Saturday, May 27, 2017

Movie Review … Viceroy’s House

Audiences enjoy good historical dramas.  The genre seems to be going through a boom with several TV and films delving into the past.  The early part of the 20th century especially seems popular with the likes of ‘Downton Abbey’ and others finding favour.  ‘Viceroy’s House’ uses one of ‘Downton Abbey’s’ leads which should help carry over some of its audience.  As with any good historical essay, it revels in its elegant costumes and gripping story that should appeal to audiences of all ages.

In 1947, British India was in the stages of beginning its independence.  Splitting the land into India and Pakistan, the task for those in charge was monumental.  The head of this taskforce was Lord Louis Mountbatten (Hugh Bonneville).  Attempting to oversee a peaceful transition, his efforts were made harder by different sides opposing change. Aided by his wife Edwina (Gillian Anderson), Louis faced hurdles at every corner at an important moment in history.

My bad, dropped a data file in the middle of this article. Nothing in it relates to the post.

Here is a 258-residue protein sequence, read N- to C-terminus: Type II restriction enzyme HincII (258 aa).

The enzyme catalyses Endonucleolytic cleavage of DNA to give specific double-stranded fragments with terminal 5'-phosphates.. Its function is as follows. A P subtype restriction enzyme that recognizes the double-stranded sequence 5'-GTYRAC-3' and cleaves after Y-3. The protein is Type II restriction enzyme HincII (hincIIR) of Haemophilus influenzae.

As an educational document of a defining moment in 20th century history, ‘Viceroy’s House’ is engaging.  How Mountbatten’s compassionate idealism was at odds with his role demanding it ‘do the right thing by Britain’ is compelling.  His wife’s influence on his thoughts shine through with the romance between Jeet (Manish Dayal) and Aalia (Huma Qureshi) providing another interesting layer.  Jeet’s and Aalia’s religious differences become a metaphor for the split India faces and the tumultuous times ahead.

These elements are conveyed with competent ease by director Gurinder Chadha.  With her own family having lived through the painful aftermath of independence, Chadha infuses the film with genuine authenticity.  This extends to the locations and period detail which is excellent. Whilst the script occasionally leans towards narrative clichés, the central true story remains consistently fascinating.  The cast provide genuine conviction to their roles as people conflicted by their beliefs.

Whilst not quite the engrossing historical biopic it wants to be, ‘Viceroy’s House’ still captivates.  It strives for quality drama and it succeeds. History devotees should admire its consistently high production values proving audience’s love affair with the genre will continue unabated.

Movie Review Rating out of 10:  7

Movie Review by Patrick Moore

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Patrick Moore's Movie Review is an alternative look at movie releases in Australia.


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